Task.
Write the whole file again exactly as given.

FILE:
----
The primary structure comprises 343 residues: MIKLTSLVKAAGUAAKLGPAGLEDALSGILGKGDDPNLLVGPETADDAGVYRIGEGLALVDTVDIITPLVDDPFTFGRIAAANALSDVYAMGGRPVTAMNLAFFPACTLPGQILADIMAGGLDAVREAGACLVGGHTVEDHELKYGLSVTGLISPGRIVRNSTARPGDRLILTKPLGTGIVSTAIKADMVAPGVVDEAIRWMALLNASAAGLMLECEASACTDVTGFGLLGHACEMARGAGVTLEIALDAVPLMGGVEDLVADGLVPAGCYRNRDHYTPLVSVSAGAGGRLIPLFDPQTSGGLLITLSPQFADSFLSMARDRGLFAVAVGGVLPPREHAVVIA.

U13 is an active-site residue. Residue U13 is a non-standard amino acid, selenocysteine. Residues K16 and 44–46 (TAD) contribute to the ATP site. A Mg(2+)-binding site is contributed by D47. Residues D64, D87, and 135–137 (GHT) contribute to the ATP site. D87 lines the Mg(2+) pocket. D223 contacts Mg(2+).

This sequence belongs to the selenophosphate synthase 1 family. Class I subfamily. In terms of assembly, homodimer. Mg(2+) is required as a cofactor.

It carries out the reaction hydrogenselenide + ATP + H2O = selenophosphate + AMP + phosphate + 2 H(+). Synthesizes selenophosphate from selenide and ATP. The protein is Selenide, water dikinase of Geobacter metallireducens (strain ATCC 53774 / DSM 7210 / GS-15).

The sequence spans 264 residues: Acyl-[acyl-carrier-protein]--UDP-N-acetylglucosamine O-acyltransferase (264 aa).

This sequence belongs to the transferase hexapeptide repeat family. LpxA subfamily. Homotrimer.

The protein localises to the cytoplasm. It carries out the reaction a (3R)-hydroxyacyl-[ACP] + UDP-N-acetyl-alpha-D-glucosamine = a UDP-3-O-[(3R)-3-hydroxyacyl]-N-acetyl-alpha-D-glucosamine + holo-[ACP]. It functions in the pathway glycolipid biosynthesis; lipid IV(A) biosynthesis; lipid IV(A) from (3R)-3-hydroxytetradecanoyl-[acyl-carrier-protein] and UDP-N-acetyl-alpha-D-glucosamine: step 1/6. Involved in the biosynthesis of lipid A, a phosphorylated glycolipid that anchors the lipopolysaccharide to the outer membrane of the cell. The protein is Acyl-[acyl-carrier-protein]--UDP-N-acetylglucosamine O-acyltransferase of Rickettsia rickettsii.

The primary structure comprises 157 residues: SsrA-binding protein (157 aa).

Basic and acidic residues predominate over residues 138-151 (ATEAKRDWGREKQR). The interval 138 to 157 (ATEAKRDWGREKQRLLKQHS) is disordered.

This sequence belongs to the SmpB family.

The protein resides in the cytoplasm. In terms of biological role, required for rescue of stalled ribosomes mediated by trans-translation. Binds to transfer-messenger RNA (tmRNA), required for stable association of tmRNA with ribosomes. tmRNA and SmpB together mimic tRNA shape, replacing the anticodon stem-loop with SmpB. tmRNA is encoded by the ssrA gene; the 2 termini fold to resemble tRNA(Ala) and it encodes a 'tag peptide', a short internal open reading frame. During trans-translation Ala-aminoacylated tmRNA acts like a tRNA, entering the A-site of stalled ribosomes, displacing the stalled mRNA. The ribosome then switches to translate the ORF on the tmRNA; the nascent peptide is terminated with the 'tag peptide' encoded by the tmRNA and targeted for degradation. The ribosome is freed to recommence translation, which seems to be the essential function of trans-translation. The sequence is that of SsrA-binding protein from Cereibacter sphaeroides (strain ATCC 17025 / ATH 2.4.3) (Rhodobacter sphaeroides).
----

The primary structure comprises 343 residues: MIKLTSLVKAAGUAAKLGPAGLEDALSGILGKGDDPNLLVGPETADDAGVYRIGEGLALVDTVDIITPLVDDPFTFGRIAAANALSDVYAMGGRPVTAMNLAFFPACTLPGQILADIMAGGLDAVREAGACLVGGHTVEDHELKYGLSVTGLISPGRIVRNSTARPGDRLILTKPLGTGIVSTAIKADMVAPGVVDEAIRWMALLNASAAGLMLECEASACTDVTGFGLLGHACEMARGAGVTLEIALDAVPLMGGVEDLVADGLVPAGCYRNRDHYTPLVSVSAGAGGRLIPLFDPQTSGGLLITLSPQFADSFLSMARDRGLFAVAVGGVLPPREHAVVIA.

U13 is an active-site residue. Residue U13 is a non-standard amino acid, selenocysteine. Residues K16 and 44–46 (TAD) contribute to the ATP site. A Mg(2+)-binding site is contributed by D47. Residues D64, D87, and 135–137 (GHT) contribute to the ATP site. D87 lines the Mg(2+) pocket. D223 contacts Mg(2+).

This sequence belongs to the selenophosphate synthase 1 family. Class I subfamily. In terms of assembly, homodimer. Mg(2+) is required as a cofactor.

It carries out the reaction hydrogenselenide + ATP + H2O = selenophosphate + AMP + phosphate + 2 H(+). Synthesizes selenophosphate from selenide and ATP. The protein is Selenide, water dikinase of Geobacter metallireducens (strain ATCC 53774 / DSM 7210 / GS-15).

The sequence spans 264 residues: Acyl-[acyl-carrier-protein]--UDP-N-acetylglucosamine O-acyltransferase (264 aa).

This sequence belongs to the transferase hexapeptide repeat family. LpxA subfamily. Homotrimer.

The protein localises to the cytoplasm. It carries out the reaction a (3R)-hydroxyacyl-[ACP] + UDP-N-acetyl-alpha-D-glucosamine = a UDP-3-O-[(3R)-3-hydroxyacyl]-N-acetyl-alpha-D-glucosamine + holo-[ACP]. It functions in the pathway glycolipid biosynthesis; lipid IV(A) biosynthesis; lipid IV(A) from (3R)-3-hydroxytetradecanoyl-[acyl-carrier-protein] and UDP-N-acetyl-alpha-D-glucosamine: step 1/6. Involved in the biosynthesis of lipid A, a phosphorylated glycolipid that anchors the lipopolysaccharide to the outer membrane of the cell. The protein is Acyl-[acyl-carrier-protein]--UDP-N-acetylglucosamine O-acyltransferase of Rickettsia rickettsii.

The primary structure comprises 157 residues: SsrA-binding protein (157 aa).

Basic and acidic residues predominate over residues 138-151 (ATEAKRDWGREKQR). The interval 138 to 157 (ATEAKRDWGREKQRLLKQHS) is disordered.

This sequence belongs to the SmpB family.

The protein resides in the cytoplasm. In terms of biological role, required for rescue of stalled ribosomes mediated by trans-translation. Binds to transfer-messenger RNA (tmRNA), required for stable association of tmRNA with ribosomes. tmRNA and SmpB together mimic tRNA shape, replacing the anticodon stem-loop with SmpB. tmRNA is encoded by the ssrA gene; the 2 termini fold to resemble tRNA(Ala) and it encodes a 'tag peptide', a short internal open reading frame. During trans-translation Ala-aminoacylated tmRNA acts like a tRNA, entering the A-site of stalled ribosomes, displacing the stalled mRNA. The ribosome then switches to translate the ORF on the tmRNA; the nascent peptide is terminated with the 'tag peptide' encoded by the tmRNA and targeted for degradation. The ribosome is freed to recommence translation, which seems to be the essential function of trans-translation. The sequence is that of SsrA-binding protein from Cereibacter sphaeroides (strain ATCC 17025 / ATH 2.4.3) (Rhodobacter sphaeroides).